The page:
Anwar Haddam

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Anwar Haddam (Arabic: أنور هدام‎‎) was a leader of the Islamic Salvation Front (FIS), an Islamist party in Algeria, and was elected to parliament on a FIS ticket in 1991 - Algeria's first multiparty elections. The dissolution of the FIS by military decree after its electoral victories in 1991-92 triggered the Algerian Civil War. Haddam spent most of the war years in exile in the United States of America, acting as a main figure in the party's political leadership. Algerian authorities unsuccessfully sought his extradition.[1]

In 2004 Haddam resigned from FIS, and in 2007 co-founded the Movement for Liberty & Social Justice ( MLJS).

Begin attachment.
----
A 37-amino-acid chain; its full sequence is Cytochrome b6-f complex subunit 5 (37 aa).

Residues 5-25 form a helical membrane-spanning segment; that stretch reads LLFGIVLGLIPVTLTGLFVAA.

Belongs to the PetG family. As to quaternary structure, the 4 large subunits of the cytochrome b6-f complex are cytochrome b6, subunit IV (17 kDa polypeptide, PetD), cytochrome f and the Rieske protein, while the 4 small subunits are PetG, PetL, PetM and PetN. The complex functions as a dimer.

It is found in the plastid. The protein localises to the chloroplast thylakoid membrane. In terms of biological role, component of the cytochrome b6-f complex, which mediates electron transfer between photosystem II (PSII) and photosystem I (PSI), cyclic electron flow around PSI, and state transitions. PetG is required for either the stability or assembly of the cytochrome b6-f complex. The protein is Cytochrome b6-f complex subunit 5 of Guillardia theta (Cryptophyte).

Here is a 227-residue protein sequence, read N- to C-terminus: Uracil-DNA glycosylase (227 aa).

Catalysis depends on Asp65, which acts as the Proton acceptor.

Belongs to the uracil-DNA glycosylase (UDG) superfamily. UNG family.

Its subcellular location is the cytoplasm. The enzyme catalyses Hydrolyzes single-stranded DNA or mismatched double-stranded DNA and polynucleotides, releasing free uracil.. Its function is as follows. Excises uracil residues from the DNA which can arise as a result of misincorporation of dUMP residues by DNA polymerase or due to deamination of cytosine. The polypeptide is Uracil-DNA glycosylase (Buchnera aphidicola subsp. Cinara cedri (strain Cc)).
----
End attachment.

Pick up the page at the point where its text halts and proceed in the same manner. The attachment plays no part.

A student and a disciple of the late Algerian thinker Malek Bennabi, Haddam has been involved with the Algerian Islamic Movement since 1972, and is one of the pioneers in its participation in the political arena. A nuclear physicist, he was a faculty member of the Physics Department of the University of Science and Technology of Algiers before being elected to the Algerian Parliament in December 1991 on behalf of the Islamic Front for Salvation (FIS). After the interruption of the Democratic process by the military in January 1992, he was given the mission of representing the winning party of majority in those elections, namely the FIS, in Europe and the US, and that of its international relations. Haddam has been and still is an advocate for a political solution to Algeria’s political authority crisis. Haddam was the initiator and one of the signatories of the historic “National Contract for a Peaceful & Political Solution to Algeria Crisis” found in Rome by the mean Algerians political parties in January 1995. In this Sant'Egidio Platform, Haddam, Abdelhamid Mehri and Hocine Ait Ahmed demanded a reinstatement of democracy in Algeria. Unfortunately the militaries rejected the platform engaging the country in a bloody civil war. In September 2005, in recognition for his peaceful political efforts for the resolution of Algeria crisis, Haddam was invited by the Algerian President to return to the country to participate in the President project for national reconciliation. The infamous “eradicators” opposed a strong veto to Haddam’s return; a veto that is still in effect as of today. An invited speaker, Haddam lectured on the Algerian crisis and Political Islam at various institutions in Europe and in the US. A writer as well, he authored numerous articles, and has written two books on the Algerian crisis and national reconciliation. In the midst of the current popular uprising in some of the Arab countries, and in an attempt to avoid chaos in his home country Algeria, he is actively involved in building consensus between Algeria’s various political tendencies and the military for a comprehensive and gradual democratic change of Algeria’s 50 years old military backed regime.

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